British bishops spell out rejection of gender ideology

A person walks on a pedestrian crossing decorated with the pattern of the transgender flag on a street in London April 10, 2024. Catholic bishops in England and Wales have rejected "gender identity theory," reminding Catholic schools and parishes to uphold traditional teachings on human identity and sexuality. (OSV News photo/Isabel Infantes, Reuters)

OXFORD, England (OSV News) -- Catholic bishops in England and Wales have rejected "gender identity theory," reminding Catholic schools and parishes to uphold traditional teachings on human identity and sexuality.

"Many conflicting, divergent and often contradictory views of the human person have found wide acceptance … they have led to holders of traditional theories being cancelled or even losing their jobs," the bishops said.

"We should never seek to cause offence to another, including in situations where the other person advocates a view of reality that is different from or departs from the Church's vision of the human person. Yet care should be taken to resist the temptation to adopt the language of gender ideology in our institutions," they added.

The call was included in an 11-page "Intricately Woven by the Lord" pastoral reflection on gender, published April 24 by the Westminster-based bishops' conference.

The document said a "new language" had evolved around terms such as "trans," "transgender" and "gender fluidity," adding the bishops wished to help parents and families "pass on the truth regarding the human person" to their children, while also accompanying those struggling "with their identity as male or female."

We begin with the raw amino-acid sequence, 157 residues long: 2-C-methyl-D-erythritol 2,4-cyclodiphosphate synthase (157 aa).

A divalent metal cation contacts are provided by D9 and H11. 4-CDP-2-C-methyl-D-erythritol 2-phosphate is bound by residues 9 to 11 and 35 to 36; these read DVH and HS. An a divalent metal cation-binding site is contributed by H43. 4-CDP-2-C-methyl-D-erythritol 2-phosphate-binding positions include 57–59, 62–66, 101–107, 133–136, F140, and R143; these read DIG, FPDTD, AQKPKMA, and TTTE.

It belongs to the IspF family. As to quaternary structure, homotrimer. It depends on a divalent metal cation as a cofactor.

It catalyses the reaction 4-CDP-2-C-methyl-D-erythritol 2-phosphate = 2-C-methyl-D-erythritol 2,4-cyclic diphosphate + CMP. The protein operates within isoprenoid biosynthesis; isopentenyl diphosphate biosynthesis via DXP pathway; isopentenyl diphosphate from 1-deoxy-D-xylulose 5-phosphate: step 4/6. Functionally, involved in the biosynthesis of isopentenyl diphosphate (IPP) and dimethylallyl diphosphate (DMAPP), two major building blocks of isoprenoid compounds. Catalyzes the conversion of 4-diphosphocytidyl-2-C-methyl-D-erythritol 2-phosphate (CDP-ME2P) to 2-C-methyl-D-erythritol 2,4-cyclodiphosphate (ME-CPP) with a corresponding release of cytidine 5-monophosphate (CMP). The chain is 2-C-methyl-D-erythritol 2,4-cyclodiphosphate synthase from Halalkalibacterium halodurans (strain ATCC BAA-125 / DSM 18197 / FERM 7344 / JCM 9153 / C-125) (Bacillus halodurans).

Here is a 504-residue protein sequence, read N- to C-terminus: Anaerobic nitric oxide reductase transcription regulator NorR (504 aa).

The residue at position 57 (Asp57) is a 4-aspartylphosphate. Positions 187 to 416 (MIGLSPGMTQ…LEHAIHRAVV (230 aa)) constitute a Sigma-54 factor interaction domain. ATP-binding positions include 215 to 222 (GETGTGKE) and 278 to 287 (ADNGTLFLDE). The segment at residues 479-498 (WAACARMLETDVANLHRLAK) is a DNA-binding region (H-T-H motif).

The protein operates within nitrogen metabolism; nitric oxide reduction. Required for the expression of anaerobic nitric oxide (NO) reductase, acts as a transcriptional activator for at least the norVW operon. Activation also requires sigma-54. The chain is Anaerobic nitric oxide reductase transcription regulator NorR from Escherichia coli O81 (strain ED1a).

"This ideology leads to education programmes and legislative enactments that promote a personal identity and emotional intimacy radically separated from the biological difference between male and female. Consequently, human identity becomes a choice for the individual, one which can also change over time," the text noted.

"Such a view of the human person is highly pervasive across sections of society, raising significant and pressing pastoral challenges for the church, as well as challenges in the fields of law, medicine, education, business and religious freedom."

Gender studies have featured at Western universities since the 1950s, with many proponents insisting a traditional focus on binary male-female roles discriminates against people displaying sexual variance.

The past decade has seen a sharp increase in people wishing to change sex, although opponents have voiced fears about the loss of female-only spaces in jails and hospitals, as well as unfairness in sports where biological men compete as women.

In Britain, where transgender citizens make up 0.5% of the population of 67.85 million, according to a 2021 census, public health doctors stopped prescribing puberty-blocking hormones to youngsters with gender dysphoria on safety grounds April 1, while an April 10 report said gender services for children were steered by ideology rather than "normal principles of pediatrics and mental health."